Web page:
APM Terminals Inland Services has acquired some refrigerated trucks to reduce spoilage of about 15 million tons of Nigerian perishable goods coming to Lagos for domestic consumption and export.
The company said that the move was to reduce post-harvest losses and extend the shelf life of fresh produce to local consumption and export.
The terminal operator listed the perishable goods as including onions, potatoes, tomatoes, peppers, okra, ginger and carrots.
It noted that the tonnage of goods was lost annually due to poor logistics infrastructure and high transportation costs through spoilage and product damage.
The companies and Naija Pride with the assistance of international development groups are working to provide modern cold chain transportation alternatives for farmers in the agricultural centers of northern Nigeria to bring fresh produce to market centers in Lagos.
According to the Managing Director of APMT, Martin Jacob, the new investment in cold chain infrastructure will clearly be an important growth driver for the Nigerian economy.
He noted that the service and expertise would also open new international market opportunities through Nigerian ports.
He said: “As much as half of Nigeria’s domestic tomato crop of 1.8 million metric tons does not get to market due to spoilage or damage during transportation while packed in traditional woven raffia baskets and moved by conventional trucking.
“On December 1, the first trial shipments of 18.6 metric tons of fresh tomatoes, packed into 933 crates each containing 20 kilogrames, were loaded into a refrigerated container for the 1,045 kilometres (650 mile) trip from Dutsen Wai, in Nigeria’s Kaduna State to Lagos.”
Jacobs said that in the controlled reefer environment, heat spoilage, as well as bruising damage from cargo shifting during transport, was eliminated and the entire truckload arrived intact and ready for sale or further transport.
NPA moves against poor container stacking
Nigerian Ports Authority (NPA) has said that shipping companies that litter the port roads with empty containers under the guise of holding bay will be sanctioned.
It said that severe sanction would be meted out to erring organisations, which refuses to obey rules guiding the directives after a one week window.
In a statement, the authority’s General Manager, Corporate and Strategic Communications, Abdullahi Goje, quoted the Managing Director of NPA, Hadiza Bala Usman, as saying during a quarterly stakeholders meeting in Lagos, that the management had set up a committee to liaise with representatives of terminal operators to review existing concession agreement within the shortest possible time.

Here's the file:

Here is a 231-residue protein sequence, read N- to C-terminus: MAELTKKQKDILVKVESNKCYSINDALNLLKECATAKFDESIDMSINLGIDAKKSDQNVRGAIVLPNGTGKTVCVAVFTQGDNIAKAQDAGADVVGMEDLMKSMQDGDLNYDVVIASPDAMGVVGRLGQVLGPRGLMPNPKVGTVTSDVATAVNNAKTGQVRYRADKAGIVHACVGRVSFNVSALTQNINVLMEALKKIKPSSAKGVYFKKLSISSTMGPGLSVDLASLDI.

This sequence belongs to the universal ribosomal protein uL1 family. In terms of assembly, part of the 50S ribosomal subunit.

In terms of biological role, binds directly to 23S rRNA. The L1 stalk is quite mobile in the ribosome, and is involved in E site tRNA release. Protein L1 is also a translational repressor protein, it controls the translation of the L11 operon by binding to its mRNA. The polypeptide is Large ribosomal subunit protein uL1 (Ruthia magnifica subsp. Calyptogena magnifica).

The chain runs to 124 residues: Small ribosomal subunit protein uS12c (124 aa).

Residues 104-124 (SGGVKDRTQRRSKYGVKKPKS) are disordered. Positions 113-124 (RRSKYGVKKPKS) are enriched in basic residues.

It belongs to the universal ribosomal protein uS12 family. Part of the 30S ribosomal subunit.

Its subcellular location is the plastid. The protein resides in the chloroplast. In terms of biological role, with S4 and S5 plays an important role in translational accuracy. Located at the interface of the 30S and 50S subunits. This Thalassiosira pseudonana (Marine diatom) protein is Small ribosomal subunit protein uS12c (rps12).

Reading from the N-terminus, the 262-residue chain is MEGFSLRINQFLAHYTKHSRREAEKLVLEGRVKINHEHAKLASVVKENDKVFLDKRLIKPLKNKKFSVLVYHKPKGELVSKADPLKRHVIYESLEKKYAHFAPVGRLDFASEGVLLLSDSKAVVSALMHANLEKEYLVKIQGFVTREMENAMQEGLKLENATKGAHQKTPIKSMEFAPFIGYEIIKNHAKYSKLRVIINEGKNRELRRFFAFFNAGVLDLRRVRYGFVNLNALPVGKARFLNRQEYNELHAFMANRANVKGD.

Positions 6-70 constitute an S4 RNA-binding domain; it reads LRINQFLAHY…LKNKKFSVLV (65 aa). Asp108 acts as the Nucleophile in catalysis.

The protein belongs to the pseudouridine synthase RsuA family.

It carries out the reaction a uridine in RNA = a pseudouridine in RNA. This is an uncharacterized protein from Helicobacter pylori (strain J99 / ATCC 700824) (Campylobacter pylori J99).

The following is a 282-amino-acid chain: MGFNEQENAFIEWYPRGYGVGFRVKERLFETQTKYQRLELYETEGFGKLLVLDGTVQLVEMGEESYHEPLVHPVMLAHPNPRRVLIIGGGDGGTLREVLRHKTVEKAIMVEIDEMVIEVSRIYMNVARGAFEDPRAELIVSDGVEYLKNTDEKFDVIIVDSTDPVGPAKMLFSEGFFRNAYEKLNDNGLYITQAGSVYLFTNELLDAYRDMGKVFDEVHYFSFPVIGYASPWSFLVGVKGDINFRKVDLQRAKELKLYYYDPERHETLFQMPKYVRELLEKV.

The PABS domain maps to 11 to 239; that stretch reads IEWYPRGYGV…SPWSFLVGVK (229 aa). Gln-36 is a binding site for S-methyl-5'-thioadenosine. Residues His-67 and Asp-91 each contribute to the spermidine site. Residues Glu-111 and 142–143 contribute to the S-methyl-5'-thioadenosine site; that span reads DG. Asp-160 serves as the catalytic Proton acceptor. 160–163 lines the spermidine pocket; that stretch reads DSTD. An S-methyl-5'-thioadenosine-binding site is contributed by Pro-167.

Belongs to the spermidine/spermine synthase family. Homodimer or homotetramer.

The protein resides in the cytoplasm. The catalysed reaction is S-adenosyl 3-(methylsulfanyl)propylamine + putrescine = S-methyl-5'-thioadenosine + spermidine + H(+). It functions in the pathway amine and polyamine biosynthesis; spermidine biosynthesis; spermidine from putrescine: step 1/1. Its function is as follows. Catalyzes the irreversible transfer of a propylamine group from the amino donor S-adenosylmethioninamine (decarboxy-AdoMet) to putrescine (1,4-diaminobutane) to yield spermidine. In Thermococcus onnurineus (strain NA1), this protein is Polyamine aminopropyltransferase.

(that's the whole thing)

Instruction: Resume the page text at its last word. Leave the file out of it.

She urged the stakeholders to remit outstanding payments and dues meant for NPA as quickly as possible.
Usman said that NPA would provide an enabling environment for efficient port services in view of the vital role the maritime sub sector plays.
The managing director said that machinery had been put in place to ensure a level playing field for operators doing business in the sector.
NIMASA’s pledge to stop piracy threatened
The current surge in piracy has raised doubt over Nigerian Maritime Administration and Safety Agency (NIMASA)’s ability to end piracy on Nigerian waters as promised by June 2018. BAYO AKOMOLAFE reports
Despite the Federal Government’s approval of $186 million to secure Nigerian waterways and ports, pirates are still operating in and off the coast of Nigeria targeting foreign shipping crews for ransom.
The fund is meant for the acquisition of new military aircraft, patrol boats and armoured personnel carriers that will be deployed for anti-piracy operations.
With the equipment, the NIMASA last June boasted that piracy and sea robbery would be reduced to zero by June 2018.
Director General, Dr Dakuku Peterside, said that within one year, the country’s waters would be secured from sea robbers.
He noted: “We have before now been facing challenges of piracy, sea robbery within our maritime domain and we have given our words to Nigeria that by next year June 2018, they should hold us responsible for this sea robbery in our maritime domain.
“From next year June, we will move from wherever we are to zero per cent non-piracy on our waterways. That is the first commitment to Nigerian people and we are working day and night everyday in putting things right every day.”
However, four months to the deadline, there is no sign that the agency would be able to keep to this promise as menace of piracy is on the increase.
For instance, in the last seven months, there has been incessant attacks by robbers on Nigeria waters.
Catalogue of attacks
Last July, IMB said that pirates kidnapped five crew members from a cargo ship, a Panama-flagged, MV Oya 1, off the coast of Nigeria, when a group of armed pirates boarded a general cargo ship underway around 15nautical miles South West of Bonny Island.